Overall, I’m pretty lucky with my Jeep: it mostly runs and drive pretty well. But like all older vehicles there are plenty of little things that need to be fixed. Here’s what’s on the list for Francis:
Fix the heater: The heater is stuck on. This was not a problem when I got the FSJ in January (well, Dave complained a little bit about how hot it was). In fact, given the choice, I was happy it worked versus not working. Now that it’s warmer, it’s terrible. Even worse, it’s dirt road season and with the windows open, lots of dust gets sucked in. This makes fixing the heater a top priority.
Tighten the antenna: I think I must either be missing a bolt holding the antenna on or it’s gotten realllllyyyy loose. It just kind of flops all over the place and really needs to get tightened up before it gets ripped off or falls off.
Rear window: FSJ rear windows are notorious for not working particularly well. I’ve bought all the parts to totally rebuild the window plus a new relay system. I just think it’s going to be quite a process with a steep learning curve so I’m afraid to attempt it until I have a window of a couple of days without rain in the forecast since there’s a good chance the Jeep will be missing a rear window for a couple of days…
Drivers’ wing window: The pin has fallen out of the latch for the driver’s side vent window. I have the latch but I’m not sure how to get another pin for it. This is going to take some research…
Passenger window: The passenger window works but it’s really tight and needs to be “helped” past the midpoint. I’m afraid that if I don’t fix it, it’ll break. This is basically going to require me to disassemble the door and make sure there isn’t anything stuck or broken.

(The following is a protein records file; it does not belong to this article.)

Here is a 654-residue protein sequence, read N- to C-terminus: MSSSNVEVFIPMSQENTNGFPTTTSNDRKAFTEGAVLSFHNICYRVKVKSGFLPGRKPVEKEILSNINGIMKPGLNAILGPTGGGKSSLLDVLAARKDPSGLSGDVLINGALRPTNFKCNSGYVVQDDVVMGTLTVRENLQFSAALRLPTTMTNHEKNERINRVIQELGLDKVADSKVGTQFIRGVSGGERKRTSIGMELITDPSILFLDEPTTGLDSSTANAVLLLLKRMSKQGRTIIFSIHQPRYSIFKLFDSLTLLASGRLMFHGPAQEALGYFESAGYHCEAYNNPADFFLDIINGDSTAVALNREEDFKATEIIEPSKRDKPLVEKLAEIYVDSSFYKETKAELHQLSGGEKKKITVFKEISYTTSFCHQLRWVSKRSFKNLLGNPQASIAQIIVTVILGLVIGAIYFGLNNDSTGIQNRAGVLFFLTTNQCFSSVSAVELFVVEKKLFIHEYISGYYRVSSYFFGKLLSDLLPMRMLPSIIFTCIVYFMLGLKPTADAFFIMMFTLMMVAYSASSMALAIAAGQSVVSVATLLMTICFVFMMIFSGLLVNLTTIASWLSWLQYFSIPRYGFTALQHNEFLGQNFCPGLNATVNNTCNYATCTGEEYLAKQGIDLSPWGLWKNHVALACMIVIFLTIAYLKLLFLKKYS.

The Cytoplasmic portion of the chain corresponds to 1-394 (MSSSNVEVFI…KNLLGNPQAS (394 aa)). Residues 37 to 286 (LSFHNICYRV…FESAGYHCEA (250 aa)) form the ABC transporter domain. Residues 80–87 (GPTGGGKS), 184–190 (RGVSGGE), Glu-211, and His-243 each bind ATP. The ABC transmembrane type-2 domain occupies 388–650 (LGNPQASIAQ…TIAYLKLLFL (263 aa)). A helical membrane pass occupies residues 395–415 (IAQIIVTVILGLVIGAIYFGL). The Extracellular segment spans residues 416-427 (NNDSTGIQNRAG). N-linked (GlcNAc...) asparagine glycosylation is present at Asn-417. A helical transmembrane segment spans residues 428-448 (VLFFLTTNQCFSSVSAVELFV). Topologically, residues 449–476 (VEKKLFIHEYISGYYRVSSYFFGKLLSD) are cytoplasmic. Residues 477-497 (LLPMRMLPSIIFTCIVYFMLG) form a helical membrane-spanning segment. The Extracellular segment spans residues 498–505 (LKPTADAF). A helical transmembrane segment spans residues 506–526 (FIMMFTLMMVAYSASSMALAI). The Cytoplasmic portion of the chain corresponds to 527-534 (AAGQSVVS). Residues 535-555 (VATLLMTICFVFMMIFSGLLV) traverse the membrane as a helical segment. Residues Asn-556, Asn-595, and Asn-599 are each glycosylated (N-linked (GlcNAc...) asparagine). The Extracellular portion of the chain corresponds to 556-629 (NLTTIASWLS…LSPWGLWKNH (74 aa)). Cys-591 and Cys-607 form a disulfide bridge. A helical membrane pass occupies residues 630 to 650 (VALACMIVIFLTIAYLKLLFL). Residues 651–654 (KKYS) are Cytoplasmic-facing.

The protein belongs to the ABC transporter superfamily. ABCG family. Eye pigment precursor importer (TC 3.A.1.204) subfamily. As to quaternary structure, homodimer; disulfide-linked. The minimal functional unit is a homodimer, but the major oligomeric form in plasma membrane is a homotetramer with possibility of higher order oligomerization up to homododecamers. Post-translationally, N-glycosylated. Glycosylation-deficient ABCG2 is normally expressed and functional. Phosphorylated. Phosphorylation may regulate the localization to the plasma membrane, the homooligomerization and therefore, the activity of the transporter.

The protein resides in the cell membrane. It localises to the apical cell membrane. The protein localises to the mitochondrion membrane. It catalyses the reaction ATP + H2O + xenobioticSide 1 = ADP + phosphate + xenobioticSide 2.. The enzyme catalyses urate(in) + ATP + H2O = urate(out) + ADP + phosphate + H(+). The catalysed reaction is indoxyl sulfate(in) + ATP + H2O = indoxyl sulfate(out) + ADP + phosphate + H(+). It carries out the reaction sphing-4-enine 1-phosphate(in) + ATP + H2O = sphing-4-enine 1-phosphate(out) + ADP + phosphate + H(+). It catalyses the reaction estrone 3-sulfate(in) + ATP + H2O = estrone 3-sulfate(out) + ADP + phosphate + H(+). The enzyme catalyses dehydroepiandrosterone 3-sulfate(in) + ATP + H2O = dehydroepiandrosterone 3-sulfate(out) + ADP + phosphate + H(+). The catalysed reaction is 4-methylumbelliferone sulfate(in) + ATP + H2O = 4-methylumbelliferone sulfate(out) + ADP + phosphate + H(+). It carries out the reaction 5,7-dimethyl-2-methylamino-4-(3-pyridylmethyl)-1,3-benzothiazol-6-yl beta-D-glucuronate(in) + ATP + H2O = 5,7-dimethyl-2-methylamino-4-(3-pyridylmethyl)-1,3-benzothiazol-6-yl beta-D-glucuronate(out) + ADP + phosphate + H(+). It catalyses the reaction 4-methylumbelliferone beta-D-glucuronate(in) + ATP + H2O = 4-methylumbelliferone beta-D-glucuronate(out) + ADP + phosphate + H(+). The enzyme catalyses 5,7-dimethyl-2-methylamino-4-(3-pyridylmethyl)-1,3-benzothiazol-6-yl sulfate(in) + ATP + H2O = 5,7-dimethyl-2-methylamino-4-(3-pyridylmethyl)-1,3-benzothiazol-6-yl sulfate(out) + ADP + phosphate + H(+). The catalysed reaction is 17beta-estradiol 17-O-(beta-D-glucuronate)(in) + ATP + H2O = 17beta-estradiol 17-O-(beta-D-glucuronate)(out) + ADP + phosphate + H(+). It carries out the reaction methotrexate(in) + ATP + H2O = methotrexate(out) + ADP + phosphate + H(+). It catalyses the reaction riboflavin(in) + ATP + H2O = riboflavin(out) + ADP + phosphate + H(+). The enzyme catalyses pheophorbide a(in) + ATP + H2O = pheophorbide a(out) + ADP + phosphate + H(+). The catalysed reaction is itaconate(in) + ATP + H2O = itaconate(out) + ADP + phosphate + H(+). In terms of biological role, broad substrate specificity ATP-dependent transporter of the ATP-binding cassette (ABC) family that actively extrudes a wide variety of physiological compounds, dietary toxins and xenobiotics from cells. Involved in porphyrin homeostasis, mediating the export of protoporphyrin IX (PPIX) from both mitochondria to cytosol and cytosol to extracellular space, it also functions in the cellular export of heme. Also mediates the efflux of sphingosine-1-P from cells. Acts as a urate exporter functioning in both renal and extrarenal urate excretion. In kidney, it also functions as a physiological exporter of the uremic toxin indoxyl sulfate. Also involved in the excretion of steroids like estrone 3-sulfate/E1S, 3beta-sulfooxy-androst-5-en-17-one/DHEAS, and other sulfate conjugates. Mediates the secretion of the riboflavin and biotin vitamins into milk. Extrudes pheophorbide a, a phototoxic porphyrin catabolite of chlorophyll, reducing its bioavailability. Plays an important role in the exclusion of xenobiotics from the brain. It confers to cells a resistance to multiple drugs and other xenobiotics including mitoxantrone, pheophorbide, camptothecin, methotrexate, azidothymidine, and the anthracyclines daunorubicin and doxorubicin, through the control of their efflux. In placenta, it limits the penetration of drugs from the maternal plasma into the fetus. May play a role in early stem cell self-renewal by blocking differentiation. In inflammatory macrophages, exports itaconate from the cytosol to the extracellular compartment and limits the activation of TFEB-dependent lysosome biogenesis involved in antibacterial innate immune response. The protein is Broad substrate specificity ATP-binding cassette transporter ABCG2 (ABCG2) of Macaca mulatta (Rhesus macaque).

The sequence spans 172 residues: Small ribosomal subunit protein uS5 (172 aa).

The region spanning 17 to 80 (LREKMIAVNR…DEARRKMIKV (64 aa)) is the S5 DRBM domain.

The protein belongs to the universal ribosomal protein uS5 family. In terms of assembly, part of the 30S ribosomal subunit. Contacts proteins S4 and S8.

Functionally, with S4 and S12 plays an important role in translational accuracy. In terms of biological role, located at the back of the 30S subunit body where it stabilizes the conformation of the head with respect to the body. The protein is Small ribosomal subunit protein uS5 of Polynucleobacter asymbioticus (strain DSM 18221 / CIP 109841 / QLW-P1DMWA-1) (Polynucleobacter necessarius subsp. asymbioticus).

Locks: When I take apart the passenger door to fix the window, I also need to fix the lock. Sometimes it rattles, sometimes it locks itself when I shut the door. The drivers side door almost always locks itself when the door is shut. This isn’t really a problem since the key works in the doors but it’s annoying.
Sunroof leak: When it rains just a drop or two seem to accumulate along the sunroof. I’m not sure if this is just condensation or if it’s actually a leak. Since Colorado is so dry and its such a small leak this isn’t a big priority to me right now.
It’s all small stuff but it can be really time consuming. I’m hoping to start tackling this a little bit at a time but it’s hard when I’d rather be out adventuring!
Edit: I ordered a power steering pump yesterday. At $40 it is NOT worth constantly filling the reservoir and having a mess of ATF under there. Ahem.
I’ve been shopping for the perfect XJ Cherokee for quite awhile and one popped up in Salt Lake City that seemed like it would fit the bill perfectly with low miles, a five speed, and cruise control. I didn’t want to risk missing out so Sprocket and I drove straight up from Ridgway and got into SLC at about 2am. In the morning before looking at the Jeep, I headed over to the bank to get some cash.
As I pulled into the drive through, I heard a loud clunk sound. At first, I was confused, had I some how hit something? I sort of forgot about it while I was conducting my business at the bank but as I pulled out of the drive through I realized I couldn’t turn left. Something seemed bound up.
I crawled underneath the jeep and noticed that the tie rod end & pitman arm were hitting the sway bar when I tried to turn to the left. I went back into the jeep and turned the wheels to the right and heard another larger, ominous, clunk. This time, it seemed apparent what was wrong: the steering box was hanging down off of its mounts. While not an ideal situation, I figured this wasn’t that bad and I’d be on my way within the hour.
When I returned from the hardware store bearing what I hoped was the correct hardware (this was actually the second trip…), I realized, it was more than just a broken bolt. There was actually a broken part. I had no idea what that part was but I knew that my mission had just gotten a lot more complicated. I also noticed that the steering box had been bolted from the top and they had sheared off in the steering box.